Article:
How Samantha Bee’s ‘Celebration of the Free Press’ Alternative WHCD Programming Happened

Bee talks to Lena Dunham

Headshot of Corinne Grinapol

Although one doesn’t necessarily need a reason to interview Samantha Bee these days–she’s been covered a lot, and deservedly so–but if you’re looking for a reason, she does have her still-largely-secret night of counter-WHCD programming coming up this weekend. And she does divulge a few hints in an interview with Lena Dunham in The Hollywood Reporter. Dunham herself has something new planned in her post-Girls life, and will be taking her and co-founder Jenni Konner’s Lenny Letter newsletter on the road for a six-city tour beginning in May.
According to Bee, her dinner wasn’t intended necessarily as counter-programming, but as a fill-in, in case the WHCD was cancelled:

Our minds wandered to the [White House Correspondents’] Dinner. And we were like, “I wonder if it’s even going to happen. Would [Trump] even show up for it? He’s marginalizing people. He’s going to abolish the White House press corps, perhaps. Who even knows?” And we were like, “I don’t think the dinner’s going to happen. Why don’t we have a dinner just to make sure something happens on the night?”

Bee calls the night a “a celebration of the free press,” with a particular focus on smaller and regional papers. “We’ve invited a lot of people from small news outlets. We want to highlight the work that … lesser-known news outlets and some old newspapers, local newspapers do because it feeds us. We are parasitic. We take from them and make a show,” she told Dunham.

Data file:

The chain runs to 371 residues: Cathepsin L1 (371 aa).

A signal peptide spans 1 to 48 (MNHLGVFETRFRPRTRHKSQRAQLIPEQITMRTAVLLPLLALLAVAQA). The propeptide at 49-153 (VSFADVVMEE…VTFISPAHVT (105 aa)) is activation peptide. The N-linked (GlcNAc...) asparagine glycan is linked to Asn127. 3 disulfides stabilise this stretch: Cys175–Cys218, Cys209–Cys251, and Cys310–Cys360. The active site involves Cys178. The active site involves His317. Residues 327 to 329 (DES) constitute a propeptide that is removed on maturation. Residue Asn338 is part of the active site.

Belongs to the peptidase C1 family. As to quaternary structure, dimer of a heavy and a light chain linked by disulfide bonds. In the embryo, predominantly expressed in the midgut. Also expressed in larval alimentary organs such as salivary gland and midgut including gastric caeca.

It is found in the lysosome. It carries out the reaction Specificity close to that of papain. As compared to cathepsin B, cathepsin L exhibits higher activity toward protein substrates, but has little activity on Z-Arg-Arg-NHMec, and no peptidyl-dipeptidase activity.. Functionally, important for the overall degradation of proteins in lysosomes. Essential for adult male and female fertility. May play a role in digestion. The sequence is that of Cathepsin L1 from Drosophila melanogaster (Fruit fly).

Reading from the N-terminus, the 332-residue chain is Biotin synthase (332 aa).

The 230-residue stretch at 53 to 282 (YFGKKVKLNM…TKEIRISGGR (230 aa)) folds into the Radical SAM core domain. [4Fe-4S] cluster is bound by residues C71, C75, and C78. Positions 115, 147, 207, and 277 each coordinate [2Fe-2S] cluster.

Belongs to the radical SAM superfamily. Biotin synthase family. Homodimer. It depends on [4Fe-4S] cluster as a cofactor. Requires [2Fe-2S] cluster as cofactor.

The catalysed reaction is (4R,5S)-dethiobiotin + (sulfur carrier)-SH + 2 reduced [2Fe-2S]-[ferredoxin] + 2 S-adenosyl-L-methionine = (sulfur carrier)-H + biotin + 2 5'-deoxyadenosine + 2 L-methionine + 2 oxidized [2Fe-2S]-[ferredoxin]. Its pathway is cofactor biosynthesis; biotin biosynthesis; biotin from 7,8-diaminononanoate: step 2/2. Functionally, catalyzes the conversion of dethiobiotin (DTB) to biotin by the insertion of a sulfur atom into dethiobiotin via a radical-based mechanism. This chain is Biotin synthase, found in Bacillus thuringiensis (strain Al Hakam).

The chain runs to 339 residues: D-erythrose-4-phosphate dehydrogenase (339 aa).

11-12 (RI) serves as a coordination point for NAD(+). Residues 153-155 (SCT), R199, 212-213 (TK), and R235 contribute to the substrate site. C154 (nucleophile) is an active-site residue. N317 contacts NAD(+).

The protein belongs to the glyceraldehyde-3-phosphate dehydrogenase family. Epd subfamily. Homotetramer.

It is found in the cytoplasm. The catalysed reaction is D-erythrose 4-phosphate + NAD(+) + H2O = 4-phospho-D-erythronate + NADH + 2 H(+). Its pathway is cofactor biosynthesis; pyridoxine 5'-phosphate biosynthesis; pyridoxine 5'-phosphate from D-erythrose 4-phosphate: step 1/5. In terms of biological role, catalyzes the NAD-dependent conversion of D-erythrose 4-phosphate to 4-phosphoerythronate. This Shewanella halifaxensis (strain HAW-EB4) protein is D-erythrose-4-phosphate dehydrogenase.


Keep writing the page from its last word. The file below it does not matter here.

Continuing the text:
We also loved Bee’s description of the no-fear, no-compromise attitude she and showrunner Jo Miller took toward creating the show:

Well, I and the showrunner, Jo [Miller], we are both women of a certain age. I’m 47. She’s 50. And the only thing that we truly knew that we wanted to do was really go for it. We just knew that it was a very rare opportunity. And we thought, “Even if we only have six episodes, let’s make them the most kick-ass six episodes of television that we could possibly make. Let’s make the show that we would want to see, and only cater to our own interests and kick the door in with it.”